Nanoprep 2019 Day 11: You can do it

by Robin de Voh on October 21st, 2019

Be productive. Consume less, produce more. Simple rules to live by, seemingly, if you have the willpower to do so. But it's harder than you thought. You're tired after a day of work, one of those evenings where you didn't make plans with friends, so you slump down on the couch and turn on youtube, netflix, a game, or even just wikipedia and waste away an hour, maybe 2, maybe even the rest of the evening. You end up not cooking a meal, sometimes just eating what others would deem a breakfast meal for dinner.

It keeps you alive, but it doesn't feed you, you know? That goes both for the meals and for the way those evenings are spent.

So you sit up straight, once you realize, and you decide to do things differently. You're going to be better. You're going to run, swim, do those push-ups, pull-ups, lunges and other weirdly named physical activities you told yourself you would do at least half the week. You're going to write, draw, make music, program. You're going to do something, not just sit back and 'relax'.

You theoretically rail against those who merely partake, who just watch, passively sliding through life without making their mark. But practically, you do the exact same thing. Perhaps, even worse, because you know better.

Every waking moment needs to be filled with something, just so you don't think about the things that should bother you. Things that, if you did actually think about, would be guaranteed to bother you.

But there's moments. Moments where you realize. And you have to do something there and then. You jump into action, making plans, schedules, promising yourself to do better. Be better.

And the next morning comes, and it's a rough day at work, so you come home tired.

And you slump down on the couch. And you turn on something, anything, that will distract you without demanding anything from you mentally, because that's already what the rest of the day did.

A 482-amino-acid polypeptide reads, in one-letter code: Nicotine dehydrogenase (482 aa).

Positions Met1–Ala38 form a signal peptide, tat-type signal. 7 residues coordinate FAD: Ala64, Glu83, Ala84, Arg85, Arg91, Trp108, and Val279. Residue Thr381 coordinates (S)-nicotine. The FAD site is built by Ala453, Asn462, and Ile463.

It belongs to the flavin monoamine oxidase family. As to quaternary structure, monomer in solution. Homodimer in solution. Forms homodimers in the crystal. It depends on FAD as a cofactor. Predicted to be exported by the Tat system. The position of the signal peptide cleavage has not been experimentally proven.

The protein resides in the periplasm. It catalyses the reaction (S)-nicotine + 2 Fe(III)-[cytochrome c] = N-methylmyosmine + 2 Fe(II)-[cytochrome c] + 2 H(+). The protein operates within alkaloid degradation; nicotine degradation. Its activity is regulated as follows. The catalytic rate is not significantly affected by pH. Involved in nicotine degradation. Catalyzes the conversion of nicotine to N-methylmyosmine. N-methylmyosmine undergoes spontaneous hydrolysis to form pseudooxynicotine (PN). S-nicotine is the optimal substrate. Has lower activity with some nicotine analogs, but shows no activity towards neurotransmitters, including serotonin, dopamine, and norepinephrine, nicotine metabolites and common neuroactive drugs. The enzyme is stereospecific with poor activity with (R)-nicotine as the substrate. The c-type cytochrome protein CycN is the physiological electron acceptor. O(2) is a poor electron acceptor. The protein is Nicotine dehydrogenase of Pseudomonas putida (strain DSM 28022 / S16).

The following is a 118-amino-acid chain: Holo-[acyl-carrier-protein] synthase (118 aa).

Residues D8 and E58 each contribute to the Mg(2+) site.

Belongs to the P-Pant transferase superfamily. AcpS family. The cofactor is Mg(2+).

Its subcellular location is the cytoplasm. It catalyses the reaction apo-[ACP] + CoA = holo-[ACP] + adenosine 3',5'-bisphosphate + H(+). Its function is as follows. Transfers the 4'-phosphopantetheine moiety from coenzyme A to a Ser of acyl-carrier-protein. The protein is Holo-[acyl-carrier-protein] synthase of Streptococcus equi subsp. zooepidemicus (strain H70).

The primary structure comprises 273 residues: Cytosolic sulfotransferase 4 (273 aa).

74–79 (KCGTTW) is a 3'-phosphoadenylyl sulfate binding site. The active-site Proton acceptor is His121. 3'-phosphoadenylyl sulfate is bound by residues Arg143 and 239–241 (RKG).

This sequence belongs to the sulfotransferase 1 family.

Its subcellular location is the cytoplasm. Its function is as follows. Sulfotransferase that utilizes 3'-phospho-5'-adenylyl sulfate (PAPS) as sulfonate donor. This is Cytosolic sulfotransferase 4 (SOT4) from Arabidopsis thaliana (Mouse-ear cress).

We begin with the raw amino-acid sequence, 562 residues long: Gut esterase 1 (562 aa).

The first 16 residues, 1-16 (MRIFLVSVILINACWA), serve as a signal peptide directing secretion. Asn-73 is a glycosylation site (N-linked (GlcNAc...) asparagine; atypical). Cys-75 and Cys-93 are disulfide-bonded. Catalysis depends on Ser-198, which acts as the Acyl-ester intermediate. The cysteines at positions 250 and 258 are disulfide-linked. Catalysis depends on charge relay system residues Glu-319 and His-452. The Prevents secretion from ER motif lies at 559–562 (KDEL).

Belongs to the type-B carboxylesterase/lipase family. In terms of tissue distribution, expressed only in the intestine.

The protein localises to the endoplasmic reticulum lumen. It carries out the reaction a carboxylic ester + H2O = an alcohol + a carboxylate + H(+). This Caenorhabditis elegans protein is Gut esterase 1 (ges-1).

It doesn't make you happy. It won't make you happy. It just makes you distracted.

But suddenly deep-diving into activity won't, either. It's not sustainable, because as much as sitting back and being passive is putting you off-balance, so will the complete other extreme.

As with everything, the goal should be sustainability. How to find the balance between consuming (because in essence there's nothing wrong with it -- within boundaries) and producing (i.e., adding something new to the world)?

It's a balance that is, to be very honest, difficult to find. Most of us search for it, that feeling at the end of the day, where we look back at what we've done and we're content with it. We've done something. Something that, to our standards, matters. And if one of the rewards is to relax and just watch a thing, listen to a thing, or play a thing, then that's grand. That's a well-earned reward, then.

But the need to achieve something is strong in most of us. It doesn't have to be something grand that will end up in the history books. But if it mattered to someone -- yourself or someone else -- than it mattered, no discussion possible.

So instead of knee-jerk schedules and plans, you sit down to really consider some specific goals. And how to achieve those goals in a manner where the stakes aren't super high, and also not super low. You try to find the balance. And when you find that balance -- or think you did, which is as close as some of us will ever get -- you set the plan in motion.

Realistic. Taking into account that sometimes plans go differently. Taking into account that nobody always feels 100% energetic and ready to take on anything.

Sustainable.

And you track your progress, and you adapt and adjust where necessary. And you start to see the gains, start to see improvements, and you go to bed more often feeling like you achieved something that day. That even if it was small, you did that one thing that mattered to you, or to someone else.

And if it mattered to someone, anyone, it mattered.

No discussion possible.

And that balance -- when you find it -- it will bring you closer to where you want to be.

Not in one go, but eventually. And as long as you believe in that, and your plan is forgiving, you can do it.

As long as it matters to you.